From a psychological standpoint, it’s vital to have a designated ‘rest’ period just to let your mind get away from the intense environment of playing and training. On your return to training, it’s paramount that you’re clear minded and mentally driven to push yourself beyond your comfort zone and not just have a ‘want’ but have a ‘need’ to improve. Without a break from the game, our brain will find it difficult to get into the state. Spend enough time away that you miss the environment and ‘need’ to get stuck in again. This break isn’t a set period of time and differs from individual to individual. We recommend between 4 and 6 weeks for those who want to have a good, long, hard winter.
What & When to practice
So you’ve had your break from the game and you’re continuing your rugby or football at school through the winter term as well as wanting to fit your weekly net in, where you hit 150 half volleys in a 45 minute net on the machine. WRONG!
Before you even think about picking a bat or a ball up, you must review the summer months and the performances you put in for your team/s as well as how and why you were able to put those performances in. Whether it was one big score or wicket taking haul or eight hundreds and ten, five wicket hauls, it’s just as essential to gain a fundamental understanding of where your strengths and weaknesses are. Did you consistently get through the new ball, get yourself to twenty-five and then struggle once the spin came on? Were you brilliant bowling with the new ball but struggled at the back-end of the innings? It’s these questions that will shape your winter and what you will practice!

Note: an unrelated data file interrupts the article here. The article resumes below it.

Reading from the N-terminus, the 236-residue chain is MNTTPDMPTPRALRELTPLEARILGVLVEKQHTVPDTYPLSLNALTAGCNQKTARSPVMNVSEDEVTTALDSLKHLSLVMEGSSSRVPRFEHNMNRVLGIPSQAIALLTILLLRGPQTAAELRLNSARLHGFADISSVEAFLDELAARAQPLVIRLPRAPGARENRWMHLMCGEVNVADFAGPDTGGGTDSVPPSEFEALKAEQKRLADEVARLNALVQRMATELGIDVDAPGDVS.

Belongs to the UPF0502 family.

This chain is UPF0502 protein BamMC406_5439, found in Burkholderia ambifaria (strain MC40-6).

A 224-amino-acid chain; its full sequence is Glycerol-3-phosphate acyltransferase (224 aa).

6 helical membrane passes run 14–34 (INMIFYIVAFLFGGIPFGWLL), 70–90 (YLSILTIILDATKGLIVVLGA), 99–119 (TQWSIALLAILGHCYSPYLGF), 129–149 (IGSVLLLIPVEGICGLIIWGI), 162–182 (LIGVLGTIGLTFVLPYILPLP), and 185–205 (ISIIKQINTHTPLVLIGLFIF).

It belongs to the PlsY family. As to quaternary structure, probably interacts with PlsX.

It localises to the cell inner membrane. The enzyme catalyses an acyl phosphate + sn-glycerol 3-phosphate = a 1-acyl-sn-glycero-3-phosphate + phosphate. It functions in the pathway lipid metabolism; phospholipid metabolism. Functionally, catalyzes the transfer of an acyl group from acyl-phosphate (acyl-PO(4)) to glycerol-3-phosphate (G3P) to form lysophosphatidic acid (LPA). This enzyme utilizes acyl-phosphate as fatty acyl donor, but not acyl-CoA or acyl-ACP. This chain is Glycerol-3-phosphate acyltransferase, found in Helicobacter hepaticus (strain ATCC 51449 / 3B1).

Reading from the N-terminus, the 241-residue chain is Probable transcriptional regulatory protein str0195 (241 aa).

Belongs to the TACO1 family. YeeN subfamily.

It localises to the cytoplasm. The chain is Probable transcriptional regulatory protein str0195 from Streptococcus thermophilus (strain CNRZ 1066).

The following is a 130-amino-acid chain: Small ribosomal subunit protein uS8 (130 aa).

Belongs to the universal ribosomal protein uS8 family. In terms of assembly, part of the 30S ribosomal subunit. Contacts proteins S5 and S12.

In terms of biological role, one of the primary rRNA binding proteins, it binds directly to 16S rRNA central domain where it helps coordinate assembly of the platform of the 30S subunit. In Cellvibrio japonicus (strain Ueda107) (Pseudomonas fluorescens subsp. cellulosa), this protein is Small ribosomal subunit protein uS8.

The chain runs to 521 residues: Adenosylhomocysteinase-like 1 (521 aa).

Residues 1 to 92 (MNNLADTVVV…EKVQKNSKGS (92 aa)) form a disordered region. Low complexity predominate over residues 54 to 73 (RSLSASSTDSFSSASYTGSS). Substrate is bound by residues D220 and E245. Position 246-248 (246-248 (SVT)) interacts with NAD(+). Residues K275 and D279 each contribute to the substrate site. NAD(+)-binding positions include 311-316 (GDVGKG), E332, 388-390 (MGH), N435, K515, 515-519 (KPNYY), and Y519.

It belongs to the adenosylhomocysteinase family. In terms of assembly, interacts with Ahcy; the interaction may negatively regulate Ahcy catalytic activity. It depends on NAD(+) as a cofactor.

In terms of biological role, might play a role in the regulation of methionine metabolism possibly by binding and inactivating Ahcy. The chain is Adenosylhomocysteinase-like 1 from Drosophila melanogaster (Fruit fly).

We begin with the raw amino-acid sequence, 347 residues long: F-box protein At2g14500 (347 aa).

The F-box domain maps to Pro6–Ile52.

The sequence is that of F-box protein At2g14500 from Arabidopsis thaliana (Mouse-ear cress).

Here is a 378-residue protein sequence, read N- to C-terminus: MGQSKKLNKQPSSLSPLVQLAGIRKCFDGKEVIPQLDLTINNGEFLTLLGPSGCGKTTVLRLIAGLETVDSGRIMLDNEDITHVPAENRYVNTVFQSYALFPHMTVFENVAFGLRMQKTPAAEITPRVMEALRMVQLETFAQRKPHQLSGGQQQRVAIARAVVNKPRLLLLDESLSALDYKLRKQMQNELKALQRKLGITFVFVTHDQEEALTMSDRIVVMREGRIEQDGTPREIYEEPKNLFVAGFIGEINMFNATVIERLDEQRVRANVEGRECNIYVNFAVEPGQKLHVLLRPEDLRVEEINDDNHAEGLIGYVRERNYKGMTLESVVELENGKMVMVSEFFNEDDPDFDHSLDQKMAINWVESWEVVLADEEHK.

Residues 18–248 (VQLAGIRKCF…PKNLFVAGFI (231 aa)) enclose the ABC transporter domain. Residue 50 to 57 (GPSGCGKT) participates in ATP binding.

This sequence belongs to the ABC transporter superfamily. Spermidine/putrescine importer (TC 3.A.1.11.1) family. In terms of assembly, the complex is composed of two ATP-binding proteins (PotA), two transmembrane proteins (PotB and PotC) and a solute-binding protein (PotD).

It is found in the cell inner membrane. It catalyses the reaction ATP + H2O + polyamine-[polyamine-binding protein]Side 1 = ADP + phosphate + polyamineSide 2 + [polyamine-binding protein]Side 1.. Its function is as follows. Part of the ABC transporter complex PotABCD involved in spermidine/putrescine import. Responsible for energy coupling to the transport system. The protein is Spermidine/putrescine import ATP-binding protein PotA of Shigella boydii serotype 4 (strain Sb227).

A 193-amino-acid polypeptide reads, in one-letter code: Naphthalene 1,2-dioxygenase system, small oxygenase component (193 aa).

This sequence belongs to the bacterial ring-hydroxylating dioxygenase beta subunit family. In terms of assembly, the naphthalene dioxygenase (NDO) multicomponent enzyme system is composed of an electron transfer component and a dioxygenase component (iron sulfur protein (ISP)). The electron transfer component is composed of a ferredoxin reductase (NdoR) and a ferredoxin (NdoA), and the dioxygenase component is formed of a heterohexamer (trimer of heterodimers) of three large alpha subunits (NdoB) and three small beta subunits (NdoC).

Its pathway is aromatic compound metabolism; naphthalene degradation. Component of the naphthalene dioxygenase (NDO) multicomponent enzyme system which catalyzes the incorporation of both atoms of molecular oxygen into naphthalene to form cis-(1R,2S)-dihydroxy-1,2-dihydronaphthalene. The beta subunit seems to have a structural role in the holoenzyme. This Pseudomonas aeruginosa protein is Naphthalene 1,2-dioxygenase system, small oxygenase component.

What to practice
Whilst it’s sometimes valuable to hit practice your strengths and having a ‘feel good’ session, the winter is about driving your ability forward and working at weaker aspects of your game so that come next summer, you’re in a better position to churn out the performances on a weekly basis.